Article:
The Life of a Branch
By Bruce Rottink, Volunteer Nature Guide and Retired Research Forester
NOTE: This Naturalist Note is the result of a curious reader asking me a question about a previous Naturalist Note. If you have any suggestions for, or questions about, a Naturalist Note, let me know, and if possible, I’ll cover your question in an upcoming Naturalist Note. Warning: Based on the nature of the question, and the time of year, the response might not be fast. – Bruce Rottink
As you walk through the forest at Tryon Creek State Natural Area (TCSNA) you see trees with lots of branches, some dead and some alive. Each branch has a life cycle, and knowing that cycle will help you understand what you see in the forest. Let’s follow the life cycle of a Douglas-fir (Pseudotsuga menziesii) branch. There are minor variations between tree species on how their branches grow and develop, but Douglas-fir is typical of many trees.
In the beginning…
All branches begin life as a bud. The buds start out very tiny, and complete their development in the first growing season. In Douglas-fir, by autumn every needle that will appear the following year is already present as a small mound of tissue inside the bud. Most of the needles have been removed from the twig pictured below so the buds (the brown pointy things) are more visible.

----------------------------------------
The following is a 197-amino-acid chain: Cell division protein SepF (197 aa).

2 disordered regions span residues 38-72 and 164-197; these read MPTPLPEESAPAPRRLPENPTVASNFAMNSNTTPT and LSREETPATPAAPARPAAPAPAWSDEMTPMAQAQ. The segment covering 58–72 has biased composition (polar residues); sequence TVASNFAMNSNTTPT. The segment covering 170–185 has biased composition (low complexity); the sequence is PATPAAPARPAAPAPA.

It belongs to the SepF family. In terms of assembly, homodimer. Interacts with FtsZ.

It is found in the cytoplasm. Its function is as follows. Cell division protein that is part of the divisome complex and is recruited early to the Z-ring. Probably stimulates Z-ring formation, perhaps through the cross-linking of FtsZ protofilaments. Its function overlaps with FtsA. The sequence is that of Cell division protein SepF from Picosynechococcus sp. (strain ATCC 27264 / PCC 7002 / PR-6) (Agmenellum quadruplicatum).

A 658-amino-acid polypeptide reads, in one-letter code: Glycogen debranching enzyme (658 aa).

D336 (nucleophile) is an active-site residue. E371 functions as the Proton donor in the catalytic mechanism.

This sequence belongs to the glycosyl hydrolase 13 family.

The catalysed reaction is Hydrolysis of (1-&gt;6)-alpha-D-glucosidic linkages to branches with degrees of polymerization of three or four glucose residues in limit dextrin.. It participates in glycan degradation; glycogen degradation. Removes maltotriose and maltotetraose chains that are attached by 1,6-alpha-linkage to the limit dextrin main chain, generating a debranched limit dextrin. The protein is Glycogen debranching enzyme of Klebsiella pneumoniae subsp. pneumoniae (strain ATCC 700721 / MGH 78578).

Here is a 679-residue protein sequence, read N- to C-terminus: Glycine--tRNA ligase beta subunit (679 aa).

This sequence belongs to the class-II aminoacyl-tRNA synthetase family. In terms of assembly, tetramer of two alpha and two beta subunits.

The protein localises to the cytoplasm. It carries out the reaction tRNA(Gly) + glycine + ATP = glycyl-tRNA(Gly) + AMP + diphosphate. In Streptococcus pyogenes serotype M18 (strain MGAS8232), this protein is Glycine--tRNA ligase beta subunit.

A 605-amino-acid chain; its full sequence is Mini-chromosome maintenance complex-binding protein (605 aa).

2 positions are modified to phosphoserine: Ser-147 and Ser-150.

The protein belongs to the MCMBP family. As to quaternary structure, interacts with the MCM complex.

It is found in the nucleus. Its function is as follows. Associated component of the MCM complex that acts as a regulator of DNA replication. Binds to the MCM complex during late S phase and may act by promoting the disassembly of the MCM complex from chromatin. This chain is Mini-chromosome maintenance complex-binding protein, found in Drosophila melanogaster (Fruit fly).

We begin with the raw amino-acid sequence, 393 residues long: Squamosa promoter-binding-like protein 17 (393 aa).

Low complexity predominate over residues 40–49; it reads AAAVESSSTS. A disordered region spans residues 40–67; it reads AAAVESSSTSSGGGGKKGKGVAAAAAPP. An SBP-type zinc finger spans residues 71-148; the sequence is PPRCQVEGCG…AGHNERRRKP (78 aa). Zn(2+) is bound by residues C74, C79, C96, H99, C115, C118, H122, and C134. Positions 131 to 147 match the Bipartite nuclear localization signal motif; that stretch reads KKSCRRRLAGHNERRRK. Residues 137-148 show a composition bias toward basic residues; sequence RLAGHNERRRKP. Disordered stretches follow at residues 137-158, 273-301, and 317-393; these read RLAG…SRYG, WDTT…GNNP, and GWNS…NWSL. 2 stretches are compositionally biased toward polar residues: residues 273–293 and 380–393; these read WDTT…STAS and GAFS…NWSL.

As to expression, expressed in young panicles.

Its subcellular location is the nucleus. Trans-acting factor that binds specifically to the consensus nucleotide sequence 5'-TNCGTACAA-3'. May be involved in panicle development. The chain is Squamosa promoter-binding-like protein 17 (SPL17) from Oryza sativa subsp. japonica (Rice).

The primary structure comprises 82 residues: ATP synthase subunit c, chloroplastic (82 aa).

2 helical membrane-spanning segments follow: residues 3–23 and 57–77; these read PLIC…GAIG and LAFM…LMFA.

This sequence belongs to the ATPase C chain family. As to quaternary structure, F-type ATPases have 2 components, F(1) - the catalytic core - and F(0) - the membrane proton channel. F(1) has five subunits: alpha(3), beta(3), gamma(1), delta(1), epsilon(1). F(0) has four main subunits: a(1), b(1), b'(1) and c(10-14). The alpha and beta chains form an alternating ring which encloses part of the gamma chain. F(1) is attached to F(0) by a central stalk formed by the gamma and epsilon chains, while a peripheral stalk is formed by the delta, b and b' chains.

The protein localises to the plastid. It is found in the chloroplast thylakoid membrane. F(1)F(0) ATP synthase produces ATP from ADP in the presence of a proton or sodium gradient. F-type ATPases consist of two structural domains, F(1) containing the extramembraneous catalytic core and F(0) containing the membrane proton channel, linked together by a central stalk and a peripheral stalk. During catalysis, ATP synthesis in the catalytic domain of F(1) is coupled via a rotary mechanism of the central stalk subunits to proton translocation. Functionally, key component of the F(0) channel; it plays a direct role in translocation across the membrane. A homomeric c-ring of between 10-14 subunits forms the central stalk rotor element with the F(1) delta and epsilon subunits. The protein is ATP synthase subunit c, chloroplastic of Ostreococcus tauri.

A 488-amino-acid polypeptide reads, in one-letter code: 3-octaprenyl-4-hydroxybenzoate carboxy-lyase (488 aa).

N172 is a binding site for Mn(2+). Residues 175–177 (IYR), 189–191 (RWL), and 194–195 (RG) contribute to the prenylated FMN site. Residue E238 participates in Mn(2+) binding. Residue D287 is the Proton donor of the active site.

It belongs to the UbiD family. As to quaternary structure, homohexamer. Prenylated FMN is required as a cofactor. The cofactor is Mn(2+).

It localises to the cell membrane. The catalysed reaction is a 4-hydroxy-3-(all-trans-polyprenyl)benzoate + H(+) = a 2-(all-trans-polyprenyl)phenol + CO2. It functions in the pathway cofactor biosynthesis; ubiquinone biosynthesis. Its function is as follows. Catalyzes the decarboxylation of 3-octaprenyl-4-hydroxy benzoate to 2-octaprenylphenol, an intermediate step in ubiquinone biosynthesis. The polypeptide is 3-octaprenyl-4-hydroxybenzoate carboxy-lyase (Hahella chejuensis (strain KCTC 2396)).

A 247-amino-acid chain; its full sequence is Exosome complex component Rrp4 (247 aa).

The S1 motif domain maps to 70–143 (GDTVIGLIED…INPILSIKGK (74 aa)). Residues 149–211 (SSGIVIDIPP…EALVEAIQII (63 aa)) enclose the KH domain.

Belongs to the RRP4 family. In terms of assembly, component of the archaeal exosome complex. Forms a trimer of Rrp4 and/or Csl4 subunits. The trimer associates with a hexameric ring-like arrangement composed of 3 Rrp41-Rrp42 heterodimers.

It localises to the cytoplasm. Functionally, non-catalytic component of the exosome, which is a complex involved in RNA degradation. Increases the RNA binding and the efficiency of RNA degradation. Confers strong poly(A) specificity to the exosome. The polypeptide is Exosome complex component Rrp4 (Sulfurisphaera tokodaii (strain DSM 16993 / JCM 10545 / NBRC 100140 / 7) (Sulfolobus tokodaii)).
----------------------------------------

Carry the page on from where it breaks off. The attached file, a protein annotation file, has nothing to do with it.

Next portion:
Buds on a Douglas-fir branch
The bud “rests” all winter, with no obvious growth. However, the cool winter temperatures from approximately 32° to 40° F (“chilling”) facilitate chemical changes in the bud which allow it to start growing in the spring. Temperatures below freezing are not effective in the chilling process. If there is not enough cool weather in the winter, the bud will be very slow to start growing come spring.
Year Two – The Bud Bursts
After the appropriate chilling, warmer temperatures in the spring cause the bud to burst open. Both the branch and the needles then elongate to their final mature length that summer. The bud at the tip of the branch (the terminal bud) will grow the longest, and extend the branch more or less straight out from the end. The buds further back from the tip (the lateral buds) will create side branches at roughly a 45 to 75 degree angle to the main branch.